Have you ever listened to The Buzzcock's 'Going Steady' singles compilation? It's absolutely, utterly fantastic. The same goes for the **Pet Shop Boy's 'Discography' and **The Cure's 'Standing On A Beach'. Shorn of the inedifying fat of album tracks and 'extras', Singles collections are the real mark of a good pop band, as sure as pop is about the religion of the 7".
Whereas a greatest hits collection inevitably signifies the conclusion of a career, a singles collection can be more charitably viewed as the summation of a 'work in progress'. The fact that Ash have managed to release a 19-track singles collection after 3 albums proper and a mini-album (or 'EP' as they used to be called) is impressive. The fact that it's as good as this is astonishing.
And have no doubt that it is astonishing. Ash albums are invariably as good as their singles, and as a result, '1977' and 'Free All Angels' are thusly brilliant. Collect their singles and you are looking at distilled gold. Actually, fuck gold, this is distilled platinum.
Defying the tradition of chronology in singles collections is probably a wise move; regardless of how throbbingly dark and sexy tracks off 'Nu-Clear Sounds' are, or how much Beach Boys-worthy pure pop nous are contained within the 'Free All Angels' songs, its '1977' that shows why Tim Wheeler is touched with a song writing genius. It doesn't matter how good the songs are that Tim writes from now until eternity, they'll never quite touch the same moment as their LP entrance of 1996.
I guess its an age thing, but there's an element of untouchable youth in these songs, most movingly the wide-eyed, beautifully maudlin passion of 'Goldfinger'.
"_Her brother started school again today/a thought to pass the time/to occupy my mind, while I waited for her/I'm feeling so alive/feeling so real/on a stormy night/the rain is coming down/rain like never before/I've got some records on/some bottles of wine/on a stormy night/the rain is lashing down/and I'm waiting for her_"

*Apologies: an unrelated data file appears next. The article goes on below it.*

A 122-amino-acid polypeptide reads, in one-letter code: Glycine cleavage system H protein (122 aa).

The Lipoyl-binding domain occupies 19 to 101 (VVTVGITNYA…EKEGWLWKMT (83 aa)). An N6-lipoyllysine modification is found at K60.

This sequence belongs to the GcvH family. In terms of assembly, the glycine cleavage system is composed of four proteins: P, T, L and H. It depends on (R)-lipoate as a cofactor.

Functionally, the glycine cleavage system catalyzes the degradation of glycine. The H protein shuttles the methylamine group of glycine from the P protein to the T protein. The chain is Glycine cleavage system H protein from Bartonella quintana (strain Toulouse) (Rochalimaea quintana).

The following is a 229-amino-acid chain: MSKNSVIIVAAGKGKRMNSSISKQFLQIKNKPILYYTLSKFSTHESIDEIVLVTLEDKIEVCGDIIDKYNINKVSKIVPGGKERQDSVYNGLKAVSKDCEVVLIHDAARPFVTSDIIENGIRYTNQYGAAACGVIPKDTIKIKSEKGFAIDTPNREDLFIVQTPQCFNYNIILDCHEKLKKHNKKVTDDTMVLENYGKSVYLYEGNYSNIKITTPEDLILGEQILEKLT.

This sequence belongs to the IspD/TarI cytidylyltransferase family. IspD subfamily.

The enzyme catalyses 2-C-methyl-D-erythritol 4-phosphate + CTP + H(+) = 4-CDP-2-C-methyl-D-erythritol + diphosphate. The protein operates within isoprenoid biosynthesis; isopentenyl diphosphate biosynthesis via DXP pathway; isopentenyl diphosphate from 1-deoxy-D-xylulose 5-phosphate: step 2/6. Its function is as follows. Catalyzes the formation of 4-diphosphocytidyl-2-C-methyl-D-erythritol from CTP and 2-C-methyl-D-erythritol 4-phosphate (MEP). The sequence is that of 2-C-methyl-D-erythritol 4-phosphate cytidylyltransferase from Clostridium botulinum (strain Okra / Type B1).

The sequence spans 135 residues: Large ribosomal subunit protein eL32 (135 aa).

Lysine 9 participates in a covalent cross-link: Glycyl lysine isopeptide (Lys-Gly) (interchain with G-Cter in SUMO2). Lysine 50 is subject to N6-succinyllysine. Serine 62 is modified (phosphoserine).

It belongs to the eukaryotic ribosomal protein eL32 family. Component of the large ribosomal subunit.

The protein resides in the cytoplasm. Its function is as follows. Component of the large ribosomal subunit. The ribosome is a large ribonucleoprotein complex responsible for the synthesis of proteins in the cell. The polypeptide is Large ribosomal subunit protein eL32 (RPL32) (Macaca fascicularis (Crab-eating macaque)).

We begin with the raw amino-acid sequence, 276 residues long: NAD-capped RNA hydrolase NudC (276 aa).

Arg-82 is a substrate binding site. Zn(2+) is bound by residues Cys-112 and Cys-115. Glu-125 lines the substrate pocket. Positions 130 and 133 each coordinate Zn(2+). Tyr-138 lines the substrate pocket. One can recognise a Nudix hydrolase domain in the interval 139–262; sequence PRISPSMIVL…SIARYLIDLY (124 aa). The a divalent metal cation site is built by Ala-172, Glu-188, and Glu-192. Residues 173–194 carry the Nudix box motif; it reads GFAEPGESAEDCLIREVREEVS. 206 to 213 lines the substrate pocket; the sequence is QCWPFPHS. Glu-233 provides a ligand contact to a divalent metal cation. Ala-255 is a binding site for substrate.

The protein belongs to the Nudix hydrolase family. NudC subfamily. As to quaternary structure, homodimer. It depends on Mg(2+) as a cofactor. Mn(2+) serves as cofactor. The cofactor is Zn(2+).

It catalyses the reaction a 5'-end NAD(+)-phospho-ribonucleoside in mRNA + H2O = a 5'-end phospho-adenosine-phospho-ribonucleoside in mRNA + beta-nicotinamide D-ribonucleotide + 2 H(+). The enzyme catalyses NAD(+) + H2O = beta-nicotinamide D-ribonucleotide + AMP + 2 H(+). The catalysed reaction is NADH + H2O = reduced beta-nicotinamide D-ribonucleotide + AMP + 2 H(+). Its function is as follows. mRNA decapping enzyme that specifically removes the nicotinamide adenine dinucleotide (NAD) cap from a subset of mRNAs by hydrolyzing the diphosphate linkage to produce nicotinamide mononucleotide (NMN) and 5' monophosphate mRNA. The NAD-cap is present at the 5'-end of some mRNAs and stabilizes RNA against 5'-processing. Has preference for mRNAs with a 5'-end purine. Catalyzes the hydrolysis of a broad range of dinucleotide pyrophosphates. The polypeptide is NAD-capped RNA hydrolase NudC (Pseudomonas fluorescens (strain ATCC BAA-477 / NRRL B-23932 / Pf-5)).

The only other song in their canon to match it is the hazy glory of '_A Life Less Ordinary_', the culmination of their giddiest creative peak, with its impassioned call of "I'll sell my soul/what is it worth?" Even then, there is a palpable sense of maturity creeping in. Since then, they've been brilliant, but never quite the same. Time inevitably and irrevocably changes us all. Ash however, and lucky for us, are among the lucky few to have the joys of their youth preserved for posterity.
For signs of maturity and sullied emotions, witness the grown-up sentiment of the movingly resigned 'Sometimes'; "_Sometimes it happens/feelings die/whole years are lost in the blink of an eye/we once had it all/but events conspire._" You tell me that that song's just about girls. Is it a wonder that Ash's 'comeback hit' 'Shining Light' sounds like a deliberate attempt to recapture the sound and sentiment of '1977'? The next chapters of Ash are going to be tremendous, but they'll never scale the same peaks again.
Other things must be noted: Tim Wheeler is developing into an excellent lyricist, far better than he is given credit for. Equally, no one this side of the Atlantic has bettered Wheeler/Hatherley's lead guitar breaks for a long time; the lead to 'Girl From Mars' still sends shivers down, then back up, my spine. The singles from 'Nu-Clear Sounds' stand up very well by comparison, as do those from 'Trailer'.
Absolutely, totally, brilliant. Go buy.
9Gareth Dobson's Score